The Mayoral Candidates Are Short on Ideas, so Citified Is Here to Help

Here are five tangible school funding plans. You're welcome, contenders.

Plans, people. We need to see some plans. With numbers and stuff. |

Plans, people. We need to see some plans. With numbers and stuff. |

There are just 82 days left before Philadelphia picks its mayoral nominees, and the race remains shockingly deficient in both original thinking and concrete plans.

Licenses and Inspections is a wreck. Where are the five-point plans to fix it? The pension fund is eating City Hall alive. Who has clearly articulated an agenda to address that?

Or take schools. That’s all the mayoral candidates will talk about, a dynamic that’s starting to annoy some people. But the problem isn’t the subject. It’s the candidates’ wishy-washy blather. Consider the conversation around school funding. What you hear, from almost all the candidates, is variations on: “I’ll build relationships in the state capital and use the bully pulpit to convince Harrisburg to do its part.” Which is, in a word, lame. I mean, does anyone really think Mayor Nutter and Council President Darrell Clarke have not been trying to do exactly that, with very limited results?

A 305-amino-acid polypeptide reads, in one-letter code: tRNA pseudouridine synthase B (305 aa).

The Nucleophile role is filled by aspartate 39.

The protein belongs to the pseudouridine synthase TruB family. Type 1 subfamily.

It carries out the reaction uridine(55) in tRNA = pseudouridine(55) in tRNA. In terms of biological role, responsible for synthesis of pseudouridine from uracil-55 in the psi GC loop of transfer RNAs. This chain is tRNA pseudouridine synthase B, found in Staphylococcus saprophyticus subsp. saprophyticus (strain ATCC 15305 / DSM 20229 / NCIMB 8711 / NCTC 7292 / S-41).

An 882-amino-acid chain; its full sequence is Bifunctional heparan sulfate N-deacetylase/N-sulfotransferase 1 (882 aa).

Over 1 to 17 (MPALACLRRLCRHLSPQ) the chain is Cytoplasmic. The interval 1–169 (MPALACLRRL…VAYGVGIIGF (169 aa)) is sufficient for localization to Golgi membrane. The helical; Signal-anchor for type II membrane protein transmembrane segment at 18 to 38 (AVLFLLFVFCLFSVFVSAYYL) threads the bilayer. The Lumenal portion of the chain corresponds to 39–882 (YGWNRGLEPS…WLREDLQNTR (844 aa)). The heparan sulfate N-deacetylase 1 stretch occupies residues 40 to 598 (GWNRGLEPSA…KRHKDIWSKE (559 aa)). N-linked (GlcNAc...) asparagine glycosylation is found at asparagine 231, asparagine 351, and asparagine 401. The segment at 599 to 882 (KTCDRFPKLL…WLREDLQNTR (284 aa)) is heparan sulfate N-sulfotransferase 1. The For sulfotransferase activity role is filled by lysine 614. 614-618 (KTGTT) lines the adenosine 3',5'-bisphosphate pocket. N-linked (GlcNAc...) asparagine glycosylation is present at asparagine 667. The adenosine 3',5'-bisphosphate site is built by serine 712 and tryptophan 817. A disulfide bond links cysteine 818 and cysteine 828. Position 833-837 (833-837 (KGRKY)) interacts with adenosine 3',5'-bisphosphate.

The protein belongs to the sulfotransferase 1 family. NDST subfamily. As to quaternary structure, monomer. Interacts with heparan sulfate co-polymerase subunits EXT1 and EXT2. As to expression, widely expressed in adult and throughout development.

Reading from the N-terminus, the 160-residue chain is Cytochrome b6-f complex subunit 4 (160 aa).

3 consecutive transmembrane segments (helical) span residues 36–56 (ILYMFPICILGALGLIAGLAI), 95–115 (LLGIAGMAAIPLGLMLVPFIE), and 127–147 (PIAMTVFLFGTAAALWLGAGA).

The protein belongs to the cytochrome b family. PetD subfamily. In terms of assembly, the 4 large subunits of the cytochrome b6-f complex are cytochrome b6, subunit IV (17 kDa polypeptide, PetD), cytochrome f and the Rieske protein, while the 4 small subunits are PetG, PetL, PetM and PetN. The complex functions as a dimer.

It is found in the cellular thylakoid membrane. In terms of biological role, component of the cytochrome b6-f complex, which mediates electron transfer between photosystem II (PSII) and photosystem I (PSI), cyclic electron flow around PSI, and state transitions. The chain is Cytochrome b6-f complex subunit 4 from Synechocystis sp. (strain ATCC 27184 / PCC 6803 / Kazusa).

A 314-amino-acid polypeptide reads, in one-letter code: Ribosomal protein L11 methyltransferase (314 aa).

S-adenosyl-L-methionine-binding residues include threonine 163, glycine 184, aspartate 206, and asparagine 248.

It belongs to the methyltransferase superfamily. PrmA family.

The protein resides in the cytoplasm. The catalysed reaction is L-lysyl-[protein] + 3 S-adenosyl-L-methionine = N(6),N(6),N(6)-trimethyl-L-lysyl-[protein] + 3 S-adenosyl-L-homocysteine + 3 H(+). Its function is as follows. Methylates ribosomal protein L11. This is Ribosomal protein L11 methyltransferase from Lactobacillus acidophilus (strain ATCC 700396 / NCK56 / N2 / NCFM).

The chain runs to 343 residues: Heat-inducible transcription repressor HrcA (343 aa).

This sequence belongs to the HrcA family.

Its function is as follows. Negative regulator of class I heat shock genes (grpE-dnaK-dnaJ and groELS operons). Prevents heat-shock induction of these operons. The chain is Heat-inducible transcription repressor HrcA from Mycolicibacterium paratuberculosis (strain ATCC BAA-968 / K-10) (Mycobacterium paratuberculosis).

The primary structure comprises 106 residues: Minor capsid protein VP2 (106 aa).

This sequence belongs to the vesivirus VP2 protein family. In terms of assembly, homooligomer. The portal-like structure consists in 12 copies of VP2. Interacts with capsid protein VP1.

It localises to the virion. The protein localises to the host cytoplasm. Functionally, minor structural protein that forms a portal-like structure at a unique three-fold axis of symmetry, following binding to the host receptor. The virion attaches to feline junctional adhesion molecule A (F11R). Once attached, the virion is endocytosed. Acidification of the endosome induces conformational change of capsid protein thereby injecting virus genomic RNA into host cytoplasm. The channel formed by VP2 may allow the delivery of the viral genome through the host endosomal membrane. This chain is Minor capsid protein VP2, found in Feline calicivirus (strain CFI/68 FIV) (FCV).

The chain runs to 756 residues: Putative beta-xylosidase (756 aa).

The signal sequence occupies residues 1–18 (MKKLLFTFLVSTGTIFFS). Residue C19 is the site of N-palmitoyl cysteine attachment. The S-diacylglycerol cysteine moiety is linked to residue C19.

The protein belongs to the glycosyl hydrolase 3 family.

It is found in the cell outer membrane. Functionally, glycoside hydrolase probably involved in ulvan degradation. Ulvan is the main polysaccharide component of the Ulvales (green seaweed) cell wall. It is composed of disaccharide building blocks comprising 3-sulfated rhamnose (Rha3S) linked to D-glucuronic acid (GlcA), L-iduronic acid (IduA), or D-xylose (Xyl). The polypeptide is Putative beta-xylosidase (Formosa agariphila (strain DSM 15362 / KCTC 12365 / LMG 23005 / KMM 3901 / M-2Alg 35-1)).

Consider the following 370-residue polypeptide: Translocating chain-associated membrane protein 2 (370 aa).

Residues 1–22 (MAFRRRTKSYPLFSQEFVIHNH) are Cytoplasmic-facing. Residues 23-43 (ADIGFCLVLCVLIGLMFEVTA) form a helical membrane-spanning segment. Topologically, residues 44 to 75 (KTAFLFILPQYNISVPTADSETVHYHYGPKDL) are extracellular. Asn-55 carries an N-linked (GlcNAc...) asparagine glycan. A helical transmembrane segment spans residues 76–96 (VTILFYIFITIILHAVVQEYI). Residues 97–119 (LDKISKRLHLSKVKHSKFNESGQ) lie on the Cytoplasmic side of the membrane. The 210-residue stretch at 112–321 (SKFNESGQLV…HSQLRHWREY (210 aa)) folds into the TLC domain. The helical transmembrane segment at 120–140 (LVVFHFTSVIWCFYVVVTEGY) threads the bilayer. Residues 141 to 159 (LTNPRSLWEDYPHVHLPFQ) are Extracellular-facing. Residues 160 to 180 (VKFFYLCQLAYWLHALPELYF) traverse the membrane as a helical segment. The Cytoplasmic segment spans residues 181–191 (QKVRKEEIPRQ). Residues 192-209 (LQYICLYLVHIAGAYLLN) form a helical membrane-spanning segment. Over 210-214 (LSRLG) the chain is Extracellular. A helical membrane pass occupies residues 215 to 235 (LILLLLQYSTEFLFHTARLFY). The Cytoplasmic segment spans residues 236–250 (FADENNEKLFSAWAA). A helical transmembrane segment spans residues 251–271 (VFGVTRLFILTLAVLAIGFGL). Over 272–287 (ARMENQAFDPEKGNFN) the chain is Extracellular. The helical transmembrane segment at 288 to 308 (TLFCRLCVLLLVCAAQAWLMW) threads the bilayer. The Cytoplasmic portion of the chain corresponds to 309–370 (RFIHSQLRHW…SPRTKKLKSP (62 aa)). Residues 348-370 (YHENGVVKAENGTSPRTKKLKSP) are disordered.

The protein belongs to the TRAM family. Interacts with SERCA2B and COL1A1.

If education matters so much, the candidates should be offering up firm plans to fund the schools using local dollars. Or they should be honest enough to say, sorry, the city can’t afford it, and the schools are state-run, so I’m going to focus elsewhere.

Well, Citified is here to help. We’ve got five wildly different plans for funding city schools. Each has flaws—big ones—but all far more specific than anything the mayoral campaigns have suggested to date. Candidates, feel free to crib these notes. You’re welcome.

1. A Plan For The Radical/”Transformative” Candidate

Boilerplate: The state needs to pay its share. To ensure that it does, I vow to develop relationships, use the bully pulpit, blah blah blah…

The Gist: But that won’t work. So we should aggressively privatize city assets and use the money we make on the sales to fill up the pension fund, then invest the cash we save in annual pension payments to make city schools shine. Some will call me crazy, but I call it courageous. We have tremendous challenges, and they demand radical, sweeping solutions.

The Plan: